RIVERSIDE, Calif. A video produced by the lab of Zhenbiao Yang, a professor of cell biology at the University of California, Riverside, has received an honorable mention in a challenge the highly acclaimed International Science & Engineering Visualization Challenge given by the National Science Foundation (NSF) and the journal Science.
The competition was conducted in 2013. The winning entries are included in five categories: Photography, Illustration, Informational Poster and Graphics, Games and Apps, and Video.
The video by Yang's lab, titled "Visualizing Leaf Cells from Within," received the honorable mention in a three-way tie. A first place, honorable mention(s) and a people's choice were awarded in each of the five categories.
In total, 18 winners, honorable mentions and people's choice awardees were named. The challenge, in its 11th year, was created to exemplify the old axiom: a picture is worth a thousand words. It celebrates the long tradition of using various types of illustrations to communicate the complexities of science, engineering and technology for education and journalistic purposes when words aren't enough.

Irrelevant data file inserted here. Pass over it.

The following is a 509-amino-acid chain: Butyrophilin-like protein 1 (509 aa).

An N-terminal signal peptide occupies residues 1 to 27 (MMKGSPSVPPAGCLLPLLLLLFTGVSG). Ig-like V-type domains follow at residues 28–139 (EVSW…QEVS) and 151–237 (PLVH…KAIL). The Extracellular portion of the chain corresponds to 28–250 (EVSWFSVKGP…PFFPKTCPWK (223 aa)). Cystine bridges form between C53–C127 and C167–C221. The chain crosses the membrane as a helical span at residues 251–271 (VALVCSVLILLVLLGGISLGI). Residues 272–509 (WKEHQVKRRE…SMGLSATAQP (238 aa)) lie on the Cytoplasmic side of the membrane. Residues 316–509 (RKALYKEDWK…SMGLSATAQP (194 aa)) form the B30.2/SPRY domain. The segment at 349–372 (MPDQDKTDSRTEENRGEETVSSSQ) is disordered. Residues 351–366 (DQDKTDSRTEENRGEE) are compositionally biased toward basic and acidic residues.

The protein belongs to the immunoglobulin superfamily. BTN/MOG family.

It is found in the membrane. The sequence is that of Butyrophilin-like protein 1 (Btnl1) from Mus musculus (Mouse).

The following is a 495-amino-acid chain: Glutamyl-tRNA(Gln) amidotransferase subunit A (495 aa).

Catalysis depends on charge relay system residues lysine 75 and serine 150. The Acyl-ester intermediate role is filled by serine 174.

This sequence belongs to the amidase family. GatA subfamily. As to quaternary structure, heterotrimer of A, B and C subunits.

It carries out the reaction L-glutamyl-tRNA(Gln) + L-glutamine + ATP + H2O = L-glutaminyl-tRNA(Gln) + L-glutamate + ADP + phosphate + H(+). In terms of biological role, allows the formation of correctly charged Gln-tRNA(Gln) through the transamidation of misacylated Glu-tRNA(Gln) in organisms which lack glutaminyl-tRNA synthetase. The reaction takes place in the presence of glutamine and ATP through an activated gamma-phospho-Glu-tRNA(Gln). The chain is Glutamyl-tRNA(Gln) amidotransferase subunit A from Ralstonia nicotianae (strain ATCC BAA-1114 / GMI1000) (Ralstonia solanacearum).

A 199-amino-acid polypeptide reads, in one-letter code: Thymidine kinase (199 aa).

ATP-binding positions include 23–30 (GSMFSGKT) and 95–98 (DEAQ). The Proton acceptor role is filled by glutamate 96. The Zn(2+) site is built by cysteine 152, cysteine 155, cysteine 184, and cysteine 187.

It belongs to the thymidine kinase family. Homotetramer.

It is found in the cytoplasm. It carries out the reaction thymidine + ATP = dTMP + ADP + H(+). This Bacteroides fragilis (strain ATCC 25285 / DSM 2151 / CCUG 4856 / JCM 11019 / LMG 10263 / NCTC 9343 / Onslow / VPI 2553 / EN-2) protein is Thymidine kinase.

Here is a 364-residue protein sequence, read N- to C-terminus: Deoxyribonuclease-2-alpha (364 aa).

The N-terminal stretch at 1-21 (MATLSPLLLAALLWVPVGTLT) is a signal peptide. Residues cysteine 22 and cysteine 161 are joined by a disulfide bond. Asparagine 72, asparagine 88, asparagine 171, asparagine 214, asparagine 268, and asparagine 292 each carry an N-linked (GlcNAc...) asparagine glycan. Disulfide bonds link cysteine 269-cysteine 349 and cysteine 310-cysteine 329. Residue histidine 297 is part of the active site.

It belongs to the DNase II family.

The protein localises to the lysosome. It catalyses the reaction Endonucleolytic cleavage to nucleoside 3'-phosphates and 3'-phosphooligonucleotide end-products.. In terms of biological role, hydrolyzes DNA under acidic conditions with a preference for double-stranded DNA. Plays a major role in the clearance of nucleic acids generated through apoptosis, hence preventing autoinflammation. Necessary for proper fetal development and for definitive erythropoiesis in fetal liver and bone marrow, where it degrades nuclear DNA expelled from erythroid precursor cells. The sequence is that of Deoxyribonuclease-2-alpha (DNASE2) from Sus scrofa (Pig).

Yang was joined by UCR's Geoffrey J. Harlow, Shou Li, Albert C. Cruz and Jisheng Chen in producing the video.
NSF and the American Association for the Advancement of Science, which publishes Science, sponsored the awards.
Visualization challenge awardees were selected from 227 submissions from 12 countries, including entries from 17 U.S. states and Canadian territories.
A committee of staff members from Science and NSF screened the entries and sent finalists to an outside panel of experts in scientific visualization to select the winners. In addition, nearly 2,000 votes determined the public's favorite images as People's Choice awardees.
Winning entries feature the Earth and planets sitting in the crosshairs of multiple streams of solar power, a game that allows users to map the brain, wearable energy storage to power future generations of electronic clothing and other compelling visualizations.
|Contact: Iqbal Pittalwala|
University of California - Riverside